Well known not only for its beautiful countryside and natural attractions such as the Naruto whirlpools and major festivals such as Awa Odori, Tokushima Prefecture, located on the eastern-most side of Shikoku, has many famous produces to its name. Among those, a citrus fruit ‘Sudachi’, Naruto’s sweet potatoes and lotus roots are supposedly the most popular. Tokushima’s abundance of agricultural areas gives farmers the opportunity to export many different varieties of fruit and vegetables, as well as rice. Such a place is befitting to be the birthplace of a sake with a name that roughly translates to ‘Kamikatsu’s Junmai Ginjo Genshu made with Spring Water and an Unyielding Spirit’. For those not-so-savvy with the sake lingo, Junmai refers to sake made without additional alcohol or sugar, Ginjo refers to how much rice is polished away (in this case 40%) and Genshu means the sake is unprocessed.
In other words, it’s a sake dependent not on added alcohols or sugar, but from the nature from which it is created. The ingredients come from a place so natural, that there are no man-made water pipes irrigating the rice fields.
From Tokushima Station, Tahahoko Co’s head office in Kamikatsu is only about an hour’s drive away, surrounded by tall mountains with endless greenery. Not much further from the head office, are the rice fields, where the air is so fresh and clean, you can practically taste it. Being a close, tight-knit company, only a few people are working on the fields at any given time and it only takes about a day to harvest. Harvesting is done by hand and only by one or two people at most, so it’s a pretty amazing feat that they can get it done in one day!
The planting, however, is done with the help of machinery, we were lucky enough to get the chance to take a ride on the plantation machine! Takahoko Co. treated us with such kindness, you could tell that it was a family business through and through. Mr. Soji Sakai, the company’s Division Manager for sake sale mentions on the company website just how carefully grown the rice they use for their sake is. “The rice is made in terraced paddies filled with drinkable spring water. For many decades, my grandparents tended to the soil with the utmost care, creating this precious rice. Through sake, I’d like to continue to bring cheer to people all over Japan with a smile on my face.” In the Japanese rendition of his greeting on the website, he refers to his grandparents tending to the soil as if they were conversing with it, so you can really tell that the family has looked after the soil in which they grow the rice meticulously over the decades.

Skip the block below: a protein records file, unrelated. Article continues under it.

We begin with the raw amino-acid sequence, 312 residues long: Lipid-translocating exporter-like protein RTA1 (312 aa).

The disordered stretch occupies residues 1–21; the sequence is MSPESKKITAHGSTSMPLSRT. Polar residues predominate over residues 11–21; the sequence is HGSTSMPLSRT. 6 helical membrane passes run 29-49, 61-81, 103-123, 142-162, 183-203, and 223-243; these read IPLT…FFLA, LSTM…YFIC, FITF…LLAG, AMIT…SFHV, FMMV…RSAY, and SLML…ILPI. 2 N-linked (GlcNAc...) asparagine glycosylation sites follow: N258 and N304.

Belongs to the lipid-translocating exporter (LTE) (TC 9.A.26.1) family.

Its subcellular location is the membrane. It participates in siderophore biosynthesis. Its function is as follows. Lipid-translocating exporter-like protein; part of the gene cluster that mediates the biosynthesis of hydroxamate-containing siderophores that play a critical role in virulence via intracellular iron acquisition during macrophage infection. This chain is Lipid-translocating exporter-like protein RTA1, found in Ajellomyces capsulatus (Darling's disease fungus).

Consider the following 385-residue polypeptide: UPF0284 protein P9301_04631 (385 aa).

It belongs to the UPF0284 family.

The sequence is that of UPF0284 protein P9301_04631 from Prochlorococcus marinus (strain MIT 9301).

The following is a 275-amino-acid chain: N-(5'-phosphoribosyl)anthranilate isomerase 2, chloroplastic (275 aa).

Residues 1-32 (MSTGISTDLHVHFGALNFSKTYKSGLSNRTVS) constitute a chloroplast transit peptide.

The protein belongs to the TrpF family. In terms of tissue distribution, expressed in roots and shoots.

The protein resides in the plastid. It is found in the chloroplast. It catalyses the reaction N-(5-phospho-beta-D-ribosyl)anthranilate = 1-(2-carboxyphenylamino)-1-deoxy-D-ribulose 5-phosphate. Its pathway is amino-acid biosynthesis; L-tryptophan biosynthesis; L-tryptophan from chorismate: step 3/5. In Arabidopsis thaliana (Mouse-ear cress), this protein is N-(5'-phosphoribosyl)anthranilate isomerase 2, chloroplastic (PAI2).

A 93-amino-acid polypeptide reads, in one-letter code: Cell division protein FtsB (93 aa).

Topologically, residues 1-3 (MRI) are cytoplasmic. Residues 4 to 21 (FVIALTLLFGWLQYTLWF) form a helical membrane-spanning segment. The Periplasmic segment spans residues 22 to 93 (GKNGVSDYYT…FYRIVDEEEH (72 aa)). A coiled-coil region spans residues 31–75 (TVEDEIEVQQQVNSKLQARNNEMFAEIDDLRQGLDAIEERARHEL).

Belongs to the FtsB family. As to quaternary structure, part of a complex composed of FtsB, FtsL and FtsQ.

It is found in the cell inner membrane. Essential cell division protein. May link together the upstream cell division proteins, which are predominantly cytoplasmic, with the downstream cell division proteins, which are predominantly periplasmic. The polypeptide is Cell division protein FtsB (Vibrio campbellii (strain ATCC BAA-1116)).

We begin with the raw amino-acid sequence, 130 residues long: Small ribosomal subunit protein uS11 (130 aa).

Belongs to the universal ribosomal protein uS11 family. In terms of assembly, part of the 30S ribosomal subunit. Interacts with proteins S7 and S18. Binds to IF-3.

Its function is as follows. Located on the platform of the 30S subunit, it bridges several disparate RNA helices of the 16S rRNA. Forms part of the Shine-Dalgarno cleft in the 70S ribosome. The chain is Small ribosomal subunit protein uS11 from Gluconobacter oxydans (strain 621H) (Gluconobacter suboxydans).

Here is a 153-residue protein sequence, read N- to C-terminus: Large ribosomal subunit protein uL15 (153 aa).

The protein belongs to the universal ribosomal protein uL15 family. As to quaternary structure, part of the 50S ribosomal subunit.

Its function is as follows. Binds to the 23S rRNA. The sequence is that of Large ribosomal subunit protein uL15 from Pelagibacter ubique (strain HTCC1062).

The company, including Mr. Sakai, himself, also worked closely with us and Wasshoi’s Osaka branch for the Kumamoto Charity Event on the 6th of July, 2016. The full profits of each glass of Kamikatsu Sake bought at Wasshoi in Osaka went towards helping those in need in Kumamoto. There were quite a few customers dining in and enjoying some Kamikatsu sake which is said to go well with both Japanese and Western style dishes. It definitely would have gone down well with the smokey flavour of kushiyaki!
Outside, we were promoting the sake along with the charity event wearing t-shirts with the Kamikatsu sake logo on the front. I’m sure with Mr. Sakai on our side, we managed to bring happiness to passersby who stopped to have a chat or taste the Kamikatsu Sake we had out on display. Wouldn’t you agree?
Here’s a video of our time in Tokushima as well!